The Guardian reports that senior management at the Wellcome Sanger Institute is under investigation after allegations of bullying and discrimination.
The results suggest that some Ewing sarcomas could be detected earlier, when they are easier to treat.
NPR reports on Human Cell Atlas Consortium's effort to catalog all the different cell types within the human body.
By sequencing 72,501 individual kidney cells, researchers saw some shared transcriptional patterns in kidney cancers and developing or adult kidneys.
In Nature this week: genomic analysis of ducks, whole-genome doubling among tumor samples, and more.
A new Nature Biotechnology paper reports that CRISPR-Cas9 gene editing can lead to large deletions or complex rearrangements that could be pathogenic.
An international team of researchers compared genetic changes that occur in the blood of people who develop acute myeloid leukemia and those who do not.
The researchers also reported that cholera strains infecting members of the same household were highly similar, suggesting in-household transmissions.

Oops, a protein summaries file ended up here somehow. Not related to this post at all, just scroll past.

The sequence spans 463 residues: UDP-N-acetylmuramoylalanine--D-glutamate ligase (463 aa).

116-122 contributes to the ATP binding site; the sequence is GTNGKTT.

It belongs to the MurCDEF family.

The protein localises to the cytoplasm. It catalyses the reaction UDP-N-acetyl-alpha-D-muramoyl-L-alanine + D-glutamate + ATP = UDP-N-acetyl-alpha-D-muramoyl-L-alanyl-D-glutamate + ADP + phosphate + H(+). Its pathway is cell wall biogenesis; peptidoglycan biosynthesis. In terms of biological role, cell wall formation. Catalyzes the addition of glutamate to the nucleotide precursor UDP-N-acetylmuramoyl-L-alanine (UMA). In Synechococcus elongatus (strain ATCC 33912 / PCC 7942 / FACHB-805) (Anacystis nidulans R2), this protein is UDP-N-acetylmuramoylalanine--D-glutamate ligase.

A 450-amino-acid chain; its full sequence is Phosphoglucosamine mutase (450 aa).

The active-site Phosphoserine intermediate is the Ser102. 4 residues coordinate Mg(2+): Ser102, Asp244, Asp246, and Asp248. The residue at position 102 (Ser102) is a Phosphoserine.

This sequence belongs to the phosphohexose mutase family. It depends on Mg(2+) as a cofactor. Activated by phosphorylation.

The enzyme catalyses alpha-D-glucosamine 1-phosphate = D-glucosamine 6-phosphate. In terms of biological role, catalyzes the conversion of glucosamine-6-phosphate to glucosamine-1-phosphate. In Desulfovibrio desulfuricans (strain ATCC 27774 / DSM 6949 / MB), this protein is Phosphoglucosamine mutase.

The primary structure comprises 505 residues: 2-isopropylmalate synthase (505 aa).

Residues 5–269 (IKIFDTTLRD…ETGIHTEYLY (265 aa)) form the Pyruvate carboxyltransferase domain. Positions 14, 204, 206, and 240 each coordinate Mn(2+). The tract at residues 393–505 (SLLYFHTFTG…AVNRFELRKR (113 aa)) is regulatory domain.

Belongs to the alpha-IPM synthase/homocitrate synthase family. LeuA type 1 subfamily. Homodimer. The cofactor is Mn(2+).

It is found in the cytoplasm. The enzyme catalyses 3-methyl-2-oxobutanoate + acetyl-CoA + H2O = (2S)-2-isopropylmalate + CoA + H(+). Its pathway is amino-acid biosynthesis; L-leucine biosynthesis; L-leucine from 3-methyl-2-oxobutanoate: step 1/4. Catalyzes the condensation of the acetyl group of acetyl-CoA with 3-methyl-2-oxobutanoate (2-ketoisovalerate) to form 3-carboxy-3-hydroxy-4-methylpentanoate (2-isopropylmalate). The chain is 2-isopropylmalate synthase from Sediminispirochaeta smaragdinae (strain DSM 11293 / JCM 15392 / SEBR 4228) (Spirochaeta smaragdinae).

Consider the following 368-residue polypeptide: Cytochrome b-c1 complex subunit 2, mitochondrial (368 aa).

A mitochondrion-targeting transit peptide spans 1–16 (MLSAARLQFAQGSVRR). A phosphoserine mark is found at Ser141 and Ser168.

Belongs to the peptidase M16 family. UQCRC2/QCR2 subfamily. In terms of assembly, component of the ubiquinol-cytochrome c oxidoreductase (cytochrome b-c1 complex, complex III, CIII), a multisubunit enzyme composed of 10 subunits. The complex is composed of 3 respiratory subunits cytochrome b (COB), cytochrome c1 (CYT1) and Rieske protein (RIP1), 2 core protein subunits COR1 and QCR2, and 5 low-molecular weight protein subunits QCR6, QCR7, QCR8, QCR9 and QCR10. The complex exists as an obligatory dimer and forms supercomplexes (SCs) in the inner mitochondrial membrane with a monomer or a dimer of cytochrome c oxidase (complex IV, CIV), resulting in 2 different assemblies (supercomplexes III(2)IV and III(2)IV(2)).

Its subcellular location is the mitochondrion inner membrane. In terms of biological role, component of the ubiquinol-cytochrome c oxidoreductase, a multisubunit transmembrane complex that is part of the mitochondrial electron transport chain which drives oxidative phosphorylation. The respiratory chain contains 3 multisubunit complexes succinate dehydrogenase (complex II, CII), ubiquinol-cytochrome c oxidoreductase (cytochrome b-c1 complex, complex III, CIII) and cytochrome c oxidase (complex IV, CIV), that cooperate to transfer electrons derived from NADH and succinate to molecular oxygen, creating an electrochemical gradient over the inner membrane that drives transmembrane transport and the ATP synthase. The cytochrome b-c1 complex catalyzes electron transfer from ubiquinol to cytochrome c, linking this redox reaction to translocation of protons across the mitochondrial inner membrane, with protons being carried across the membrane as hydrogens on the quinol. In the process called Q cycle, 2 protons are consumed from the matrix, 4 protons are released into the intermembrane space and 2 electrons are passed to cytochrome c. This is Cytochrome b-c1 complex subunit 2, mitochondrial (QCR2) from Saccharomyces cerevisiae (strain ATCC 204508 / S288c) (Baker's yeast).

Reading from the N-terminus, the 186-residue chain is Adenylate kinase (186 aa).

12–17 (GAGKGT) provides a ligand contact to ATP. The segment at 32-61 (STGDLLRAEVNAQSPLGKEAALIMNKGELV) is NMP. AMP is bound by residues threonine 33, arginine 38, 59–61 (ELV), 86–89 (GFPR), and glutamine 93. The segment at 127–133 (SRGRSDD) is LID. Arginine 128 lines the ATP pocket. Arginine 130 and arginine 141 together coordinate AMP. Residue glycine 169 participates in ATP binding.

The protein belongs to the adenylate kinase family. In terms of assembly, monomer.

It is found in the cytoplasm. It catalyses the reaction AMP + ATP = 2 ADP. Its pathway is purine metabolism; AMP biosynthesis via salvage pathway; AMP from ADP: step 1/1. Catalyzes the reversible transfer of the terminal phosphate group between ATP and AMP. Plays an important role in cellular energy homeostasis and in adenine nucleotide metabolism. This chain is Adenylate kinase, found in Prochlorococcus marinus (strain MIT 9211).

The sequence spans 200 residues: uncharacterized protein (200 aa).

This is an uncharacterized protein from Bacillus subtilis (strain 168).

The London School of Hygiene and Tropical Medicine's Sharon Peacock argued a sequencing-based pathogen surveillance approach could uncover outbreaks faster.
Sequencing the genomes of a half a dozen chimp- or gorilla-infecting malaria parasites provided a clearer picture of Plasmodium falciparum evolution.
Researchers uncovered the HIV virus within a tissue sample collected in 1966, the Atlantic reports.
Nature News reports there are a handful of clinical trials underway to evaluate vaginal microbiome seeding of newborns born via caesarian section.
The Washington Post writes that humans may have contributed to the extinction of cave bears some 20,000 years ago.
In PLOS this week: gene variant may protect against trypanosomiasis, GLIS3 role in type 2 diabetes, and more.